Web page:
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Lopez v. Whirlpool Corporation

United States District Court, N.D. Iowa, Cedar Rapids Division

February 26, 2019

HEATHER LOPEZ, Plaintiff,
v.
WHIRLPOOL CORPORATION, Defendant.

          ORDER

          Mark A. Roberts, United States Magistrate Judge.

         This matter is before the Court on Defendants' Motion for Sanctions Against Plaintiff's Counsel, to Compel Plaintiff's Deposition, and to Extend Deadlines. (Doc. 24.) Plaintiff timely filed a resistance. (Doc. 25.) For the following reasons, Defendant's motion is GRANTED IN PART and DENIED IN PART.

         I. FACTUAL BACKGROUND

         This is an action alleging unlawful employment practices in violation of Title VII and the Iowa Civil Rights Act. Discovery closed on February 8, 2019. The dispositive motion deadline was February 11, 2019. Trial will begin on July 15, 2019.[1]

         Defendant's motion details the difficulties it has faced in attempting to depose Plaintiff. These difficulties included lack of communication by Plaintiff's counsel, last-minute changes to the schedule, and overall lack of urgency in pursuing discovery in accordance with the Court's trial setting order. Ultimately, Defendant's counsel traveled to Iowa twice unsuccessfully for the purpose of deposing Plaintiff. Plaintiff's counsel seeks refuge in inclement weather, health concerns, and other professional commitments in January and February of 2019. I am not unsympathetic to any of these reasons for postponing a deposition. However, Plaintiff's response ignores the fact that the fall of 2018 was wasted largely due to his unresponsiveness and failure to cooperate in scheduling. In October and November of 2018, Plaintiff's counsel was first unresponsive and then unwilling to commit to depositions because of other matters, despite the impending close of discovery.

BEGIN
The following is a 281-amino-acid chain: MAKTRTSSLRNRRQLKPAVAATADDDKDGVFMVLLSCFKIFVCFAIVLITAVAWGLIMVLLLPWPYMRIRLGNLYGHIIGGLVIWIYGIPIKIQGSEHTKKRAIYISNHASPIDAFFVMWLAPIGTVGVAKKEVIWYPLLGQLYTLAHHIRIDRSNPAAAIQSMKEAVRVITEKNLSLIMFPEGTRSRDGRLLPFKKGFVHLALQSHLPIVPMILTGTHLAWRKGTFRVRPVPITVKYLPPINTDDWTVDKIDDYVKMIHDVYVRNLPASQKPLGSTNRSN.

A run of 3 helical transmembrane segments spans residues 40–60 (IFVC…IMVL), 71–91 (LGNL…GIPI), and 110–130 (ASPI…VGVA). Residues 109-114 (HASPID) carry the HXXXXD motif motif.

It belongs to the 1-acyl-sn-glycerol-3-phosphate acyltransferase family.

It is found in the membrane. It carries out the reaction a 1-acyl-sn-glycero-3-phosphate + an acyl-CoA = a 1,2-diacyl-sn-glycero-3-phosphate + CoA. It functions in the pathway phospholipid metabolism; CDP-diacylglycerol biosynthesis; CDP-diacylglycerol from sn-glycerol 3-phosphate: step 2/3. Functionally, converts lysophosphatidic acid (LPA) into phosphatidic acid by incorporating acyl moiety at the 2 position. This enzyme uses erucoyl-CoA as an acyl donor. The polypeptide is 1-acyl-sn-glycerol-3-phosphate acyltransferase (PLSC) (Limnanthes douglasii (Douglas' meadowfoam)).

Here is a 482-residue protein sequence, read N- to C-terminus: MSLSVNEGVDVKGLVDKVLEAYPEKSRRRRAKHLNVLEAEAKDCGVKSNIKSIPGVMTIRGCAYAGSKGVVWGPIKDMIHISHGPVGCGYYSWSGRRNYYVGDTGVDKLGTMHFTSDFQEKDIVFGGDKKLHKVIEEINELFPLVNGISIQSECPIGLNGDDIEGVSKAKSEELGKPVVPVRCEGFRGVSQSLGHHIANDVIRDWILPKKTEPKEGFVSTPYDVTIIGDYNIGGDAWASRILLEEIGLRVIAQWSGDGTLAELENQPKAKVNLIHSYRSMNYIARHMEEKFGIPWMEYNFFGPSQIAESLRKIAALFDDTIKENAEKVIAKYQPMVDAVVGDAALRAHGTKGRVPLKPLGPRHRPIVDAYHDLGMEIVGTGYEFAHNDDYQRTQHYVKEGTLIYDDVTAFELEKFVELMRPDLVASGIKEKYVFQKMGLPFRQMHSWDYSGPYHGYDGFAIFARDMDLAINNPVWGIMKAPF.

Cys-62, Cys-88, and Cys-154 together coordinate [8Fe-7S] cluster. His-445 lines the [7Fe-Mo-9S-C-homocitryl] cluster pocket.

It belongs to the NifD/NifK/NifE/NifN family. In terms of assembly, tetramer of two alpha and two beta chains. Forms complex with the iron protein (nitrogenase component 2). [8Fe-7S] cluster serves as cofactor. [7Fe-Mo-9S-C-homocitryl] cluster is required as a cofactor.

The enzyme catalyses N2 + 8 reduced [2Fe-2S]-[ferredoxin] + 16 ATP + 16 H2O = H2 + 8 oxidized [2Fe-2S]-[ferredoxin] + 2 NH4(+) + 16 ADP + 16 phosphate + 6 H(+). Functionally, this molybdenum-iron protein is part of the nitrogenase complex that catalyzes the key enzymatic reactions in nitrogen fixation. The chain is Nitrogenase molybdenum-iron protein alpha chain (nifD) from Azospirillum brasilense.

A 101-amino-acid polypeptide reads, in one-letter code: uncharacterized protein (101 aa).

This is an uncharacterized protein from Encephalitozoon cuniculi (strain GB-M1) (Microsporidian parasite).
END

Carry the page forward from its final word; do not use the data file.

Defendant's counsel traveled to Iowa on January 21, 2019 for Plaintiff's deposition. On January 22, 2019, Plaintiff's counsel cancelled the deposition just as it was scheduled to commence. Defendant's counsel attempted to schedule Plaintiff's deposition for January 24. Plaintiff's counsel initially agreed to that date, but then cancelled the next day. Defendant's counsel traveled to Iowa again on January 28 to depose Plaintiff on January 30. Plaintiff's counsel unilaterally cancelled the deposition on January 29. Plaintiff's counsel attributed this cancellation to Plaintiff's difficulty in arranging childcare for sick children and the cold weather. On January 29, Plaintiff's counsel was then unable or unwilling to confirm a single day prior to the close of discovery when he would make his client available for deposition that Defendant could rely upon.[2]

         The excuses offered by Plaintiff's counsel might justify a last-minute cancellation. This record, however, shows two expensive, aborted attempts to depose Plaintiff caused by her counsel's last-minute, unilateral decisions and a troubling unwillingness or inability to schedule a single deposition during the discovery period. Plaintiff also engages in some unavailing “whataboutery, ” complaining about Defendant's discovery responses earlier in the case. However, Plaintiff has not filed any motion regarding Defendant's discovery replies and that issue is not before the Court.

         Defendant moves the Court for the following relief:

• Monetary sanctions against Plaintiff's counsel in the amount of $10, 013.71;
• An order compelling Plaintiff's deposition within two weeks of this order; • An order extending the current discovery deadline for the purpose of taking Plaintiff's deposition;
• An order prohibiting Plaintiff from deposing Defendant's witnesses;
• An order extending the dispositive motion deadline to three weeks after Plaintiff's deposition; and
• An order continuing the final pretrial conference and the “trial ready” deadlines.

         II. ...


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